wed 30/09/2020

journalism

Naomi Klein: On Fire: The Burning Case for a Green New Deal review - an unapologetic manifesto

On Fire brings together a decade’s worth of dispatches from the frontline of the climate disaster – spanning the BP Deepwater Horizon oil spill (“a violent wound in the living organism that is Earth itself”), devastating tropical cyclones in Puerto...

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Gabriel Pogrund & Patrick Maguire: Left Out review - story of Corbynism from 'Glastonbury to catastrophe'

Readers of Left Out may be surprised to find out how much of party politics is conducted over WhatsApp. The Labour Party under Jeremy Corbyn had an encrypted chat for every occasion – whether it was to smear a colleague, to slime the “scumbag” press...

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Selva Almada: Dead Girls review – the stark proximity of women to violence

Selva Almada’s newly translated work has a stark title in both English and the original Spanish: Dead Girls, or Chicas Muertas. That apparent bluntness belies the hybrid sensitivity that makes up the pages. Its subject matter is the murders of three...

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Mr Jones review - a timely testament to journalism

While the horrors of Hitler’s rule are well documented, Joseph Stalin’s crimes are less renowned, so much so that in a recent poll in Russia he was voted their greatest ever leader. This chilling fact made acclaimed director Agnieszka Holland feel...

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Filmmaker Agnieszka Holland: 'Without journalism, democracy will not survive'

Agnieszka Holland is one of Europe's leading filmmakers. Growing up in Poland under Soviet rule, her films have often tackled the continent's complex history, including the Academy Award-nominated Europa, Europa, In Darkness and Angry Harvest. In...

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Jodi Kantor & Megan Twohey: She Said review – better than the movies

October 5th in the United States is a day for righteous rage. In 2016 it marked the release of the infamous "Access Hollywood" tape in which Donald Trump made his now-infamous “grab them by the pussy” comment. In 2017, it was the date the New York...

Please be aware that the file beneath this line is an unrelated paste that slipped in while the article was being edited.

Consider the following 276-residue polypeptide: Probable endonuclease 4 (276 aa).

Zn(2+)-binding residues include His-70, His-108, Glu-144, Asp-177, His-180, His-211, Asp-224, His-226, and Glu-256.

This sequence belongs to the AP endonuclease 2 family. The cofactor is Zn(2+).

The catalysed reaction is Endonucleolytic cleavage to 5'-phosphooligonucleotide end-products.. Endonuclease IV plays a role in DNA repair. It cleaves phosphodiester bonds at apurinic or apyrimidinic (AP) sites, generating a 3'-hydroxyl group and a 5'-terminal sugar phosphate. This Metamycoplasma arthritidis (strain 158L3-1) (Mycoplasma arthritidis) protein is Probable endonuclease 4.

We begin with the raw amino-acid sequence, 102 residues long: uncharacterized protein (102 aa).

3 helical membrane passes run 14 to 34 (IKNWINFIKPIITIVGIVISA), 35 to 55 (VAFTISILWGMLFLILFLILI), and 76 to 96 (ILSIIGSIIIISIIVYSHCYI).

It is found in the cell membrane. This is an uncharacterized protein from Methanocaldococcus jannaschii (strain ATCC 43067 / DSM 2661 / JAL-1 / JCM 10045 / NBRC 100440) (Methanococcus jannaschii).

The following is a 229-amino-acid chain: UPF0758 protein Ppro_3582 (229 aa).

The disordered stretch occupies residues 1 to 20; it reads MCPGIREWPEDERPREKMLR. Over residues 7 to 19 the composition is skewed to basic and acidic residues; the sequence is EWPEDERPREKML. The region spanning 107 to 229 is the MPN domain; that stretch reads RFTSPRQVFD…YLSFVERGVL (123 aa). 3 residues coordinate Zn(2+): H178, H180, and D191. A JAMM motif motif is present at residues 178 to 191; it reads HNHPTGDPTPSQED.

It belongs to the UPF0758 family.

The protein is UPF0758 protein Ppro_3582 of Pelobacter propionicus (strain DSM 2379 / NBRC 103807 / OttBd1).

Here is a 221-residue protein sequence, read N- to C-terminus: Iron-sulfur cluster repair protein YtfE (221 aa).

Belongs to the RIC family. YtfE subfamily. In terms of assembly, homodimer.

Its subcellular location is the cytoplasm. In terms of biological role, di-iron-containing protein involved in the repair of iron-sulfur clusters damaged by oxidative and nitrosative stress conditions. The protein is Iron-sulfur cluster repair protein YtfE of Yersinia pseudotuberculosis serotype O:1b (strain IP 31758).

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Our Women on the Ground: Essays by Arab Women Reporting from the Arab World ed. Zahra Hankir review – journalism from the front lines

Many of the women in this pioneering collection of essays have faced unimaginable hardship in their pursuit of truth – persecution by extremist groups as well as the loss of family members and friends. The tone of this collection is, however, best...

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Chimerica, Channel 4 review - fake news, true drama

Chimerica is a stage-to-screen adaptation that has certainly kept up with the times. When it opened at the Almeida back in 2013 – a West End transfer followed, along with an Olivier award for Best New Play – Lucy Kirkwood’s drama was (very...

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Alys, Always, Bridge Theatre review - mildly perverse but rather dispiriting

Okay, so this is the play that will be remembered for the character names that have unusual spellings. As in Alys not Alice, Kyte not Kite, etc. Anyway, Lucinda Coxon's adaptation of journalist Harriet Lane's 2012 bestseller for the Bridge Theatre...

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A Private War review - Rosamund Pike burns with passion in well-meaning biopic

The Sunday Times war correspondent Marie Colvin lived such a fearless life that it's a shame this celluloid biopic isn't correspondingly brave. Sincere to a fault and bolstered by a blazing performance from an impassioned Rosamund Pike, Matthew...

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theartsdesk Q&A: Matthew Heineman on directing 'A Private War'

The release of Matthew Heineman’s film A Private War, about the tumultuous life and 2012 death of renowned Sunday Times war correspondent Marie Colvin, has gained an added edge of newsworthiness from this week’s verdict by Washington DC’s US...

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Michael Peppiatt: The Existential Englishman review - we'll always have Paris

In this memoir, subtitled “Paris Among the Artists”, Michael Peppiatt presents his 1960s self as an absorbed, irritatingly immature and energetically heterosexual young man let loose in Paris to find himself (or not). The young art historian,...

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